The European Commission may have allowed the American Airlines-US Airways merger to proceed, but uncertainty remains over how much applicants must prove that proposed remedies will actually work.
In the American-US Airways case, the Commission knew that US Airways plans to switch from the Star Alliance to Oneworld once the merger is complete. So the Commission scrutinised route overlaps between US Airways and the transatlantic alliance of American, British Airways, and Iberia. It found 66 routes where US Airways and the Oneworld alliance overlap either on a non-stop on one-stop basis, but the Philadelphia-London Heathrow non-stop is the only one where the merger would create a monopoly. US Airways operates daily on this route; BA is double daily.
In response to the Commission's concerns, American and US Airways offered a comprehensive commitment to relinquish this route to a competitor with related promises on prorates, loyalty programme access, and transferring slot grandfather rights to that competitor. No one has revealed how much negotiating occurred between the airlines and Commission staff over these commitments, but they take the final form of a signed 24-page document that reads like a contract.
With these commitments, the Commission cleared the proposed merger in what it calls its first phase - ie, without more probing investigation. It did not require American or US Airways to find or propose a specific competitor to take over the route; nor did the Commission mention any search on its own for such a competitor. Now it is up to a potential rival to apply for and satisfy the requirements to take over the Philadelphia-London route.
Contrast this with other cases where the Commission has gone much further. In a group of mergers that include Lufthansa/Brussels Airlines and Lufthansa/Austrian Airlines, the Commission not only required merging airlines to release slots, but also that those fall within a 20 minute window of the new entrant's requested time, alongside other requirements that varied from slot-restricted to less congested airports. Sven Volcker, lawyer in the Brussels office of WilmerHale, noted in an article published in Air & Space Lawyer that the proposed remedy was thus "driven by the new entrant's business decisions". The more that the Commission insisted that a remedy be designed to suit a new competitor, Volcker warned, the more merger applicants "may become hostage to the strategic behaviour of their fiercest rivals".
Volcker's comments were in the context of intra-European mergers, but more recently James Dick and Marshall Sinick, antitrust lawyers in the Washington-based firm of Squire Sanders, echoed the same theme. They argue in a recent article that the EC is placing a higher burden on applicants to prove that carve-outs or concessions will offset a merger's anti-competitive effects. This higher burden essentially requires merger applicants "to create a 'pre-packaged' competitor to replace an alliance partner or merged carrier". In their view, this poses "an insurmountable problem".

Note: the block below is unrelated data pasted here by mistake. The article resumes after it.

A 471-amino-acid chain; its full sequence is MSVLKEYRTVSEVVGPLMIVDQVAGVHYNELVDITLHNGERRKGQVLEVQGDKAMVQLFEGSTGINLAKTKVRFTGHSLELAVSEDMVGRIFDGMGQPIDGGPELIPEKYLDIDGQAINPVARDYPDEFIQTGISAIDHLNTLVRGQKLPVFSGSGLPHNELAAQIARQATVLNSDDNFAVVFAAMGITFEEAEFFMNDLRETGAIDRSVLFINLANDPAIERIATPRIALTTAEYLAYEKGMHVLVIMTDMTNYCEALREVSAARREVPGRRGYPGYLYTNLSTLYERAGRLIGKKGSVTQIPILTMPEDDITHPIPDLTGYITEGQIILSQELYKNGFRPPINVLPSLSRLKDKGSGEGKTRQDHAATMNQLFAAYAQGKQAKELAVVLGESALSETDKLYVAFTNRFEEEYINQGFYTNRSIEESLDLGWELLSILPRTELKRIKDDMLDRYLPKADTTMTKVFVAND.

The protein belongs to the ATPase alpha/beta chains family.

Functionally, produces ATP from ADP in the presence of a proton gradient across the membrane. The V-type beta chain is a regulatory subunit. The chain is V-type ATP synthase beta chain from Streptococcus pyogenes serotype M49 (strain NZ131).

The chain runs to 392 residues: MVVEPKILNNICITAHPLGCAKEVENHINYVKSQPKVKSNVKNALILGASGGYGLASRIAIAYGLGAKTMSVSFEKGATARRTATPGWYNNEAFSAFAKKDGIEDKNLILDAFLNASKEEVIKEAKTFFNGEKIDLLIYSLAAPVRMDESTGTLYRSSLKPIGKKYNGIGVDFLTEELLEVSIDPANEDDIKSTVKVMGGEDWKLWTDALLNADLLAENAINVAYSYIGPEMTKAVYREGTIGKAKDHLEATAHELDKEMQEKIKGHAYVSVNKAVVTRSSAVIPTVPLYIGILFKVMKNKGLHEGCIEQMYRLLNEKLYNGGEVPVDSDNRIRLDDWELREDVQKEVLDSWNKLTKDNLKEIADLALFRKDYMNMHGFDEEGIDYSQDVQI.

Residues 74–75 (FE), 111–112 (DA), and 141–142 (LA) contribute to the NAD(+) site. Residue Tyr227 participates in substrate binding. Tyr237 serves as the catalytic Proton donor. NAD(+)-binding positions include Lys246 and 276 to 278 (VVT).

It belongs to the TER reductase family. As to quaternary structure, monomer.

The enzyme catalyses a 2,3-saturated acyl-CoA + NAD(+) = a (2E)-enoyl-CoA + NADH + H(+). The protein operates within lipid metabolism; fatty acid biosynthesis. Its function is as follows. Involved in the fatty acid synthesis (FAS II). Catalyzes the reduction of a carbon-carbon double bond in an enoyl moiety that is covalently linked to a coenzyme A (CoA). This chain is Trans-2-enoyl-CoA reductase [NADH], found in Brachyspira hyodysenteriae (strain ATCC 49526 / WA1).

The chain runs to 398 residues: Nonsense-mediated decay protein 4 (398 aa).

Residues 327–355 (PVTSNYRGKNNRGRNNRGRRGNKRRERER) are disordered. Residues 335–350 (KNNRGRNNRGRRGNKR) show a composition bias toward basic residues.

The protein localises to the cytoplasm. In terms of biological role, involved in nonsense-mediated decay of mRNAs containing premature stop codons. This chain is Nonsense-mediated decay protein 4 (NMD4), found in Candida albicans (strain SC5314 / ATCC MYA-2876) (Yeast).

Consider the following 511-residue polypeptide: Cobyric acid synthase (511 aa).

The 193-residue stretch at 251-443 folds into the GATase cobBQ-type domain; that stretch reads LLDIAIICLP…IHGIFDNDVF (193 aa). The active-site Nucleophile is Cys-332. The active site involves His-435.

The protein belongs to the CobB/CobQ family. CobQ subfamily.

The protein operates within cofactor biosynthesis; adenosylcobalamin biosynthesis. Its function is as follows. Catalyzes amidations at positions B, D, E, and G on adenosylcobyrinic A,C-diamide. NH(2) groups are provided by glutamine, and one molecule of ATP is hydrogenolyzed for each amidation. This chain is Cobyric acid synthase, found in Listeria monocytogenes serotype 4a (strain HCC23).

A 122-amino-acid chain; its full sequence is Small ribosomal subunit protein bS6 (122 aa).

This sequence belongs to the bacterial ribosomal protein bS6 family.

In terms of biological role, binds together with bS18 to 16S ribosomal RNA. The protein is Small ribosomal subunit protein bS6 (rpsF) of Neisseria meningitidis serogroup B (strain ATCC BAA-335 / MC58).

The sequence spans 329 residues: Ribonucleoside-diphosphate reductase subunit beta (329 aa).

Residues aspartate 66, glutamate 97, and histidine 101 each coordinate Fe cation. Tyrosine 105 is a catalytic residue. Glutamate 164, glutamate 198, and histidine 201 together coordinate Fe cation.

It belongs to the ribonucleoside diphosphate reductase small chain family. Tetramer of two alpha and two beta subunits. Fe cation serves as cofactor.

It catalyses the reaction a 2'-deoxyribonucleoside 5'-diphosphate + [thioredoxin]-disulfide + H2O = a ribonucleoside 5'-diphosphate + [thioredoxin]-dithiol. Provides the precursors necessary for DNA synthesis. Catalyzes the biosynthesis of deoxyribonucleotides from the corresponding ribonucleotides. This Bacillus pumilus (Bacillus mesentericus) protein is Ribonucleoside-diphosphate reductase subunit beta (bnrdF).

Clearly, the Commission did not require this of American and US Airways and understandably they are grateful. But aviation lawyers remain perplexed about how to predict when the Commission will take a more flexible or more demanding approach.
Law professor Brian Havel, director of DePaul University's International Aviation Law Institute in Chicago, says: "Historically, the EC has been criticised for its remedies not working. The slot divestures and other remedies it required in alliance and merger decisions failed to generate increased competition or to attract new entrants into the markets in question." As a result, Havel says, "the EC has been market testing its proposed remedies in advance to ascertain that interested competitors exist and will take advantage of the opportunities made available by the proposed remedies."
Yet, in the American-US Airways case, the Commission did not appear to go this far. Nothing suggests that it canvassed other airlines to find one willing to take up the Philadelphia-London route.
"With only one overlap route," notes Marshall Sinick. "it is quite possible that the Commission adopted a new entrant approach more consistent with that of the US Departments of Justice and Transportation." Sinick refers to the US tendency to let markets decide such issues. He adds: "the degree of controversy surrounding and national importance of the objectors in the UPS-TNT proceeding was far different than in the US-AA merger."
In United Parcel Service's proposed take-over of TNT Express, the Commission, in Sinick's view, "essentially required UPS to create a new pre-packaged competitor through a combination of asset divestment and financing."
As these decisions suggest, the degree of proof that the Commission requires may depend on the overall competitive effect of a merger, who is objecting, how much controversy it generates, and the like. The burden on the applicant may vary from tough requirements such as those imposed on UPS in its attempted takeover of TNT Express, to market testing by the Commission itself, or, as in the case of US Air, simply relinquishing one route.